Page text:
Criminal psychopaths in the United States whose lawyers provide biological evidence for their brain condition are more likely to be sentenced to shorter jail terms than those who are simply said to be psychopaths…

A study published in the journal Science found that if judges were told a criminal was a psychopath, they considered it an aggravating factor. But if they also heard biological explanations for the disorder, they gave shorter sentences.

Researchers from the University of Utah who conducted the study said the findings were surprising and worrying, and external experts said they had problematic implications for how brain science might affect criminal justice in future.

“In the coming years, we are likely to find out about all kinds of biological causes of criminal behavior, so the question is, why does the law care if most behavior is biologically caused?” said Teneille Brown, an associate professor at the university’s college of law…

Several studies in recent years have found that psychopaths who have committed serious crimes like murder and rape have faulty connections in their brains which show up on functional magnetic resonance imaging (fMRI) scans.

These and other advances in neuroscience have led some to worry that such scientific evidence may be used increasingly in court to explain criminal actions or argue mitigating circumstances…

Brown and her colleagues said their study raised ethical questions: Whether it was right to reduce a criminal’s sentence because defective genes or brain function meant he had less self-control and ability to tell right from wrong. Or whether such evidence should be an argument for a harsher sentence because the criminal may be more likely to reoffend.

Though I have an abiding interest in the law – and justice – the topic raises new and interesting conflicts between the two. Teneille Brown’s questions put it to the test of ethical decisions that are going to have to be written into legal precedent.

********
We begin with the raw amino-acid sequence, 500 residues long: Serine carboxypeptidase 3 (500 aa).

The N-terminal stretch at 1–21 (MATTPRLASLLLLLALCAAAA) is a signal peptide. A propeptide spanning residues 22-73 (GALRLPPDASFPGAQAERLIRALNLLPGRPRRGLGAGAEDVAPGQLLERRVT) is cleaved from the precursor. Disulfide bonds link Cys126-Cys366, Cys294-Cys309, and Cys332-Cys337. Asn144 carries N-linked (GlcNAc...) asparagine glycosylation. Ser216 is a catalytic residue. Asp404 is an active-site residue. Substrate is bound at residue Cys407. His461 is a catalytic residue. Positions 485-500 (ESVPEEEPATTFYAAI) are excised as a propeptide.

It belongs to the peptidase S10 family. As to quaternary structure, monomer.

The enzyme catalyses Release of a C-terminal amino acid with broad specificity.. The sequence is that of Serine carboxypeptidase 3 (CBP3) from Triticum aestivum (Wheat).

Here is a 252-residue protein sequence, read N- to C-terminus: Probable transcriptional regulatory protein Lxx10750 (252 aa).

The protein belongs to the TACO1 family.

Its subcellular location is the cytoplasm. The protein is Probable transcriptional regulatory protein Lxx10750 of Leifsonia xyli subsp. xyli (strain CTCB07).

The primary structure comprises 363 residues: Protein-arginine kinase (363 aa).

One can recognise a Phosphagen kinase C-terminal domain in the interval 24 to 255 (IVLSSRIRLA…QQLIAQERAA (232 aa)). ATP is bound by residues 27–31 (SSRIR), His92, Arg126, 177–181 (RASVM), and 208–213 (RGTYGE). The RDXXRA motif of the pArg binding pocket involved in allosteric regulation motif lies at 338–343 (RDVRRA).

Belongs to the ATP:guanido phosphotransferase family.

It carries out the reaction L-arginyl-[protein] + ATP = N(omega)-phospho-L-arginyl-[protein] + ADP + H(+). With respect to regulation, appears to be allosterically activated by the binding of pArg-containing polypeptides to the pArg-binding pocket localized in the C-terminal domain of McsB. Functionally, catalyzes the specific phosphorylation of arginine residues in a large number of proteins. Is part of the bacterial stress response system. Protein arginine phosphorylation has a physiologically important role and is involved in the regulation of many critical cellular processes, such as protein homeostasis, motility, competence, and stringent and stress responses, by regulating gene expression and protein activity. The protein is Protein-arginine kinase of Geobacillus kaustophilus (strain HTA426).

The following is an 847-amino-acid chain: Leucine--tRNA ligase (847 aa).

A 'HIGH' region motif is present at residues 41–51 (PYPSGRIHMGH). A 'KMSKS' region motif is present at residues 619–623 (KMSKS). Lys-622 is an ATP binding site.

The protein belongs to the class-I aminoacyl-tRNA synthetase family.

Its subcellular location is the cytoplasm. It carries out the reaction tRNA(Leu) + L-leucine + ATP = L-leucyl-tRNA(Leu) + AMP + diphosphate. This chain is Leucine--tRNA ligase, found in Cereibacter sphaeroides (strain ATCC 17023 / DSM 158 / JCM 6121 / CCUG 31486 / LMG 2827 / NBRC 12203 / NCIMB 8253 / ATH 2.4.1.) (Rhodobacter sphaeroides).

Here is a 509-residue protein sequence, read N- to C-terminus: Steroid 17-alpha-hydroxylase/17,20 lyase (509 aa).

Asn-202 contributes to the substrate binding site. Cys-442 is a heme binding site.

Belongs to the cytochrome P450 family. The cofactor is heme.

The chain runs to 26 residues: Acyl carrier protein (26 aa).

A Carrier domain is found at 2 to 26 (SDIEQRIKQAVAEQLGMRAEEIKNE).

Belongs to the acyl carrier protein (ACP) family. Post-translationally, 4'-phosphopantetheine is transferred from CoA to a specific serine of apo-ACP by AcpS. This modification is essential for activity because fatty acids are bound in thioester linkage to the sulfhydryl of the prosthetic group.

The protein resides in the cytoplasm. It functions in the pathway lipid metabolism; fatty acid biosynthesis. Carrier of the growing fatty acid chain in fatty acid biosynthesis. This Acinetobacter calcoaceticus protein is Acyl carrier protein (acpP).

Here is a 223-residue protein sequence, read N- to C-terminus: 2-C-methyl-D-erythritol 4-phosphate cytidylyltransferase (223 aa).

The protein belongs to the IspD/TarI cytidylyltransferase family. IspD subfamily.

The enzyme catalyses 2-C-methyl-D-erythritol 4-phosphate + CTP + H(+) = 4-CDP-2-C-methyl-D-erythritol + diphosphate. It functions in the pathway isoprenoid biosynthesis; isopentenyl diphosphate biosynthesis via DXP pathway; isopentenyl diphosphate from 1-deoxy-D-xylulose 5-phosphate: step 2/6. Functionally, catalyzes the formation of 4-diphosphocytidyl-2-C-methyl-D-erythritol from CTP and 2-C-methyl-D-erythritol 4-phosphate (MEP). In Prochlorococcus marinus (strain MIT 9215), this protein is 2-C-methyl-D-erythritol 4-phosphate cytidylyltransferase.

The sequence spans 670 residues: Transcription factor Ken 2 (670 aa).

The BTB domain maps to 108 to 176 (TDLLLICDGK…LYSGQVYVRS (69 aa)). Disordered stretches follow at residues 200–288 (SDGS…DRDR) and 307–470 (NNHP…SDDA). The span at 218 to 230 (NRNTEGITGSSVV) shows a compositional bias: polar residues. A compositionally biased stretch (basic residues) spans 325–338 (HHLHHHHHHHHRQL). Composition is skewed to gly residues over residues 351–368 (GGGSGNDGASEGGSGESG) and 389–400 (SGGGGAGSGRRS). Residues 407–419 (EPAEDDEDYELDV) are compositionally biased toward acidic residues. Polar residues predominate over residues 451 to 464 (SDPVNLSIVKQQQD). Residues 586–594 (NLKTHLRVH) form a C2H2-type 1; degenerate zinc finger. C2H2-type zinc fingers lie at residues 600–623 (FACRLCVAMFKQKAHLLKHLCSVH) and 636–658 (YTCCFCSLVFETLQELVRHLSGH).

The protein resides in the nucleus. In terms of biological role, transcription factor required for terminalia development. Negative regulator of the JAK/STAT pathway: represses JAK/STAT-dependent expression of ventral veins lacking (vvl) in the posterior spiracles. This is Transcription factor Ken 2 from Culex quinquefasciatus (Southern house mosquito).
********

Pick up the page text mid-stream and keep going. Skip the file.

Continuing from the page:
So far, I haven’t an opinion. Though, having spent a few years BITD immersed in studies of the value of sociopathy in the creative arts – I recall what conclusions I came to at the time. Norman Mailer and Nietzsche were wrong.

Catholic church continues marching backwards — Archbishop calls for blasphemy law in Germany

A Catholic bishop has called for a blasphemy law in Germany, saying all religions deserved legal protection from attack in order to preserve human dignity…

“Those who injure the souls of believers with scorn and derision must be put in their place and in some cases also punished,” said Bamberg Archbishop Ludwig Schick…

He said there should be a “Law against the derision of religious values and feelings,” the Süddeutsche Zeitung reported.

Satire magazine Titanic raised the topic of blasphemy and respect for religion last month after publishing an image of Pope Benedict with a yellow stain on his cassock in reference to the Vatican leaks scandal.

The Pope took legal action which succeeded in banning further printing of the image, although copies of the magazine already published were not removed from sale. Yet his legal argument was based on his personal rights rather than any protection of religion…

…The idea of a blasphemy law was slammed by the Green Party, whose parliamentary leader Volker Beck said satire and irony could not be banned…He said that ironic or satirical statements might not be popular among those targeted, but they could not be forbidden.

“Believers do not need any greater criminal legal protection against defamation, slander and attack than other social groups,” he said.

Sharia law has no credibility in a modern educated society. I don’t care whether the theocrats are Catholic or Southern Baptist, Orthodox Jews or Muslims, providing justice by religious ideology should remain catalogued in history books as an aberration leftover from the Dark Ages.

Tennessee legislates ignorance of sex into a requirement

In a Nashville, Tennessee, high- school classroom, about a dozen students watched as a woman from an AIDS prevention group demonstrated how to apply a condom using only her mouth.